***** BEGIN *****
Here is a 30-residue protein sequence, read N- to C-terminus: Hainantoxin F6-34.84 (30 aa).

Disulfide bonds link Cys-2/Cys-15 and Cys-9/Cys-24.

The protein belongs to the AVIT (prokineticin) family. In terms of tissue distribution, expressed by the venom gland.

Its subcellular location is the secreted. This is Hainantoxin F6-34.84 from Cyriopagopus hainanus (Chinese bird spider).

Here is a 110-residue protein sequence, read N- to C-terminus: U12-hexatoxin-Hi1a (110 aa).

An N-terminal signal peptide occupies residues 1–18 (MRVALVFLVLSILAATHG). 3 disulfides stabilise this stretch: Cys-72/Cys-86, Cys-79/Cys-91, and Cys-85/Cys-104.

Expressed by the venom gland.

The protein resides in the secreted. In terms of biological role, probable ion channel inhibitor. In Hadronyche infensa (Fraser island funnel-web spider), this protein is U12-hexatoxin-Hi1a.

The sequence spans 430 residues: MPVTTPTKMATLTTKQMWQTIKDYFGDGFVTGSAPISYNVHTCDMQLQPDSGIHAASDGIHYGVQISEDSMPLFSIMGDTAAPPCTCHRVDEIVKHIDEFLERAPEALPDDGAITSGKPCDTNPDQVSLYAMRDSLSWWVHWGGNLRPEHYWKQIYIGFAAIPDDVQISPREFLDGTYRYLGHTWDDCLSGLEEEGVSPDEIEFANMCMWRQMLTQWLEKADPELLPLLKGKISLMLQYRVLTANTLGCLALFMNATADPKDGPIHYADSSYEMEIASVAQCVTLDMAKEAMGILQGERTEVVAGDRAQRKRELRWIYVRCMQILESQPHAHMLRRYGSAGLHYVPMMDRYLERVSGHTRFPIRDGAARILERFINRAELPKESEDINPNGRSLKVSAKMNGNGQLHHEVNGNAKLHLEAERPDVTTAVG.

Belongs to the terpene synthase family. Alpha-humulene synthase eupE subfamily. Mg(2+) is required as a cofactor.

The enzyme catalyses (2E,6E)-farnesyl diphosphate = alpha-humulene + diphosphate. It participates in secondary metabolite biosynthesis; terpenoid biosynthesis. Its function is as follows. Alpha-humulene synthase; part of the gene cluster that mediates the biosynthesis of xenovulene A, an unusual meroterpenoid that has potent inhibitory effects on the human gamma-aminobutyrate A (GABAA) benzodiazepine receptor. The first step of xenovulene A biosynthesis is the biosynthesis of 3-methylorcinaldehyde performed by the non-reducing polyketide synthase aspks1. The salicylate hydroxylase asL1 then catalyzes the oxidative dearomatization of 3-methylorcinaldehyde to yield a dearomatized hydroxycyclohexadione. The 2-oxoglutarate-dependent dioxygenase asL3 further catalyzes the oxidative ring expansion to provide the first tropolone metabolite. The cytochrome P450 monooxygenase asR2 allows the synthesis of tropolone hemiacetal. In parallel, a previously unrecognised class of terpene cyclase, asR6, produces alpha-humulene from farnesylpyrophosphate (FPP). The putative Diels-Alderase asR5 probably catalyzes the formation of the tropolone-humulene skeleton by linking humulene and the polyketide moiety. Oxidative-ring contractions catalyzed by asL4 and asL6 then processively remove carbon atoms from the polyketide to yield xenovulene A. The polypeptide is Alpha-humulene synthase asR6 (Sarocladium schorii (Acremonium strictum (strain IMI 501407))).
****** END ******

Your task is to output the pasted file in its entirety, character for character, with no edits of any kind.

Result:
Here is a 30-residue protein sequence, read N- to C-terminus: Hainantoxin F6-34.84 (30 aa).

Disulfide bonds link Cys-2/Cys-15 and Cys-9/Cys-24.

The protein belongs to the AVIT (prokineticin) family. In terms of tissue distribution, expressed by the venom gland.

Its subcellular location is the secreted. This is Hainantoxin F6-34.84 from Cyriopagopus hainanus (Chinese bird spider).

Here is a 110-residue protein sequence, read N- to C-terminus: U12-hexatoxin-Hi1a (110 aa).

An N-terminal signal peptide occupies residues 1–18 (MRVALVFLVLSILAATHG). 3 disulfides stabilise this stretch: Cys-72/Cys-86, Cys-79/Cys-91, and Cys-85/Cys-104.

Expressed by the venom gland.

The protein resides in the secreted. In terms of biological role, probable ion channel inhibitor. In Hadronyche infensa (Fraser island funnel-web spider), this protein is U12-hexatoxin-Hi1a.

The sequence spans 430 residues: MPVTTPTKMATLTTKQMWQTIKDYFGDGFVTGSAPISYNVHTCDMQLQPDSGIHAASDGIHYGVQISEDSMPLFSIMGDTAAPPCTCHRVDEIVKHIDEFLERAPEALPDDGAITSGKPCDTNPDQVSLYAMRDSLSWWVHWGGNLRPEHYWKQIYIGFAAIPDDVQISPREFLDGTYRYLGHTWDDCLSGLEEEGVSPDEIEFANMCMWRQMLTQWLEKADPELLPLLKGKISLMLQYRVLTANTLGCLALFMNATADPKDGPIHYADSSYEMEIASVAQCVTLDMAKEAMGILQGERTEVVAGDRAQRKRELRWIYVRCMQILESQPHAHMLRRYGSAGLHYVPMMDRYLERVSGHTRFPIRDGAARILERFINRAELPKESEDINPNGRSLKVSAKMNGNGQLHHEVNGNAKLHLEAERPDVTTAVG.

Belongs to the terpene synthase family. Alpha-humulene synthase eupE subfamily. Mg(2+) is required as a cofactor.

The enzyme catalyses (2E,6E)-farnesyl diphosphate = alpha-humulene + diphosphate. It participates in secondary metabolite biosynthesis; terpenoid biosynthesis. Its function is as follows. Alpha-humulene synthase; part of the gene cluster that mediates the biosynthesis of xenovulene A, an unusual meroterpenoid that has potent inhibitory effects on the human gamma-aminobutyrate A (GABAA) benzodiazepine receptor. The first step of xenovulene A biosynthesis is the biosynthesis of 3-methylorcinaldehyde performed by the non-reducing polyketide synthase aspks1. The salicylate hydroxylase asL1 then catalyzes the oxidative dearomatization of 3-methylorcinaldehyde to yield a dearomatized hydroxycyclohexadione. The 2-oxoglutarate-dependent dioxygenase asL3 further catalyzes the oxidative ring expansion to provide the first tropolone metabolite. The cytochrome P450 monooxygenase asR2 allows the synthesis of tropolone hemiacetal. In parallel, a previously unrecognised class of terpene cyclase, asR6, produces alpha-humulene from farnesylpyrophosphate (FPP). The putative Diels-Alderase asR5 probably catalyzes the formation of the tropolone-humulene skeleton by linking humulene and the polyketide moiety. Oxidative-ring contractions catalyzed by asL4 and asL6 then processively remove carbon atoms from the polyketide to yield xenovulene A. The polypeptide is Alpha-humulene synthase asR6 (Sarocladium schorii (Acremonium strictum (strain IMI 501407))).